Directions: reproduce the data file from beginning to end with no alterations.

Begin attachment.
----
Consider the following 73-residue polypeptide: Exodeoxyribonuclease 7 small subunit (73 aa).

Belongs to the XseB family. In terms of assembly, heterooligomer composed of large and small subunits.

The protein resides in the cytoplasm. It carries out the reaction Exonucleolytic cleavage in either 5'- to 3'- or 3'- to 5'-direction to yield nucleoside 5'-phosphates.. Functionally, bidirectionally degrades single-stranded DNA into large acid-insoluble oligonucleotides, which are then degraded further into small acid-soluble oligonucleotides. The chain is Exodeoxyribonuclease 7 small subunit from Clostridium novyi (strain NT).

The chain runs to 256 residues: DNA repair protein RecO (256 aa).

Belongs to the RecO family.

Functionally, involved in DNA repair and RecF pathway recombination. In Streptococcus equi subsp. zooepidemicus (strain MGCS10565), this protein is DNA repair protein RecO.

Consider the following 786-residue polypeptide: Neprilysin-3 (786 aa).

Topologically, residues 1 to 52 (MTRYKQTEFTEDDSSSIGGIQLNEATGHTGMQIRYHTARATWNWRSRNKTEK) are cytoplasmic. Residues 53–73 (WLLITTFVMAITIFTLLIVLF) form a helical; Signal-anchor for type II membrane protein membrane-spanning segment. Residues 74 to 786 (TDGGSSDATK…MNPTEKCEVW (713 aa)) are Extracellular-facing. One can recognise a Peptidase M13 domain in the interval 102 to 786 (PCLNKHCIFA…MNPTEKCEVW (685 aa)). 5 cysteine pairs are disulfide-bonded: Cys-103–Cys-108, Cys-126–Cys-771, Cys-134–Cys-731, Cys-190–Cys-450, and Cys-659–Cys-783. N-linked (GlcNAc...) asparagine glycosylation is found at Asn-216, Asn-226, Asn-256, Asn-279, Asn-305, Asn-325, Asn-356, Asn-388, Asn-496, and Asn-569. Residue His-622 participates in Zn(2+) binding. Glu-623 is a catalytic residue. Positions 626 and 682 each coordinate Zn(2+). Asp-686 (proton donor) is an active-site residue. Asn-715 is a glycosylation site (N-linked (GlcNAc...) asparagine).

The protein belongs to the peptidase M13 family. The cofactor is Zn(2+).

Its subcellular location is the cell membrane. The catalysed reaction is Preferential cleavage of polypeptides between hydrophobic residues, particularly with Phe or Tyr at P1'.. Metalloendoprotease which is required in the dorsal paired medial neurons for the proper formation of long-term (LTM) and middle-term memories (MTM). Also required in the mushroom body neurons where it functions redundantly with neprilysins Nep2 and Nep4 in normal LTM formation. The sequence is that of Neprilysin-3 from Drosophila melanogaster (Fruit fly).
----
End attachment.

Consider the following 73-residue polypeptide: Exodeoxyribonuclease 7 small subunit (73 aa).

Belongs to the XseB family. In terms of assembly, heterooligomer composed of large and small subunits.

The protein resides in the cytoplasm. It carries out the reaction Exonucleolytic cleavage in either 5'- to 3'- or 3'- to 5'-direction to yield nucleoside 5'-phosphates.. Functionally, bidirectionally degrades single-stranded DNA into large acid-insoluble oligonucleotides, which are then degraded further into small acid-soluble oligonucleotides. The chain is Exodeoxyribonuclease 7 small subunit from Clostridium novyi (strain NT).

The chain runs to 256 residues: DNA repair protein RecO (256 aa).

Belongs to the RecO family.

Functionally, involved in DNA repair and RecF pathway recombination. In Streptococcus equi subsp. zooepidemicus (strain MGCS10565), this protein is DNA repair protein RecO.

Consider the following 786-residue polypeptide: Neprilysin-3 (786 aa).

Topologically, residues 1 to 52 (MTRYKQTEFTEDDSSSIGGIQLNEATGHTGMQIRYHTARATWNWRSRNKTEK) are cytoplasmic. Residues 53–73 (WLLITTFVMAITIFTLLIVLF) form a helical; Signal-anchor for type II membrane protein membrane-spanning segment. Residues 74 to 786 (TDGGSSDATK…MNPTEKCEVW (713 aa)) are Extracellular-facing. One can recognise a Peptidase M13 domain in the interval 102 to 786 (PCLNKHCIFA…MNPTEKCEVW (685 aa)). 5 cysteine pairs are disulfide-bonded: Cys-103–Cys-108, Cys-126–Cys-771, Cys-134–Cys-731, Cys-190–Cys-450, and Cys-659–Cys-783. N-linked (GlcNAc...) asparagine glycosylation is found at Asn-216, Asn-226, Asn-256, Asn-279, Asn-305, Asn-325, Asn-356, Asn-388, Asn-496, and Asn-569. Residue His-622 participates in Zn(2+) binding. Glu-623 is a catalytic residue. Positions 626 and 682 each coordinate Zn(2+). Asp-686 (proton donor) is an active-site residue. Asn-715 is a glycosylation site (N-linked (GlcNAc...) asparagine).

The protein belongs to the peptidase M13 family. The cofactor is Zn(2+).

Its subcellular location is the cell membrane. The catalysed reaction is Preferential cleavage of polypeptides between hydrophobic residues, particularly with Phe or Tyr at P1'.. Metalloendoprotease which is required in the dorsal paired medial neurons for the proper formation of long-term (LTM) and middle-term memories (MTM). Also required in the mushroom body neurons where it functions redundantly with neprilysins Nep2 and Nep4 in normal LTM formation. The sequence is that of Neprilysin-3 from Drosophila melanogaster (Fruit fly).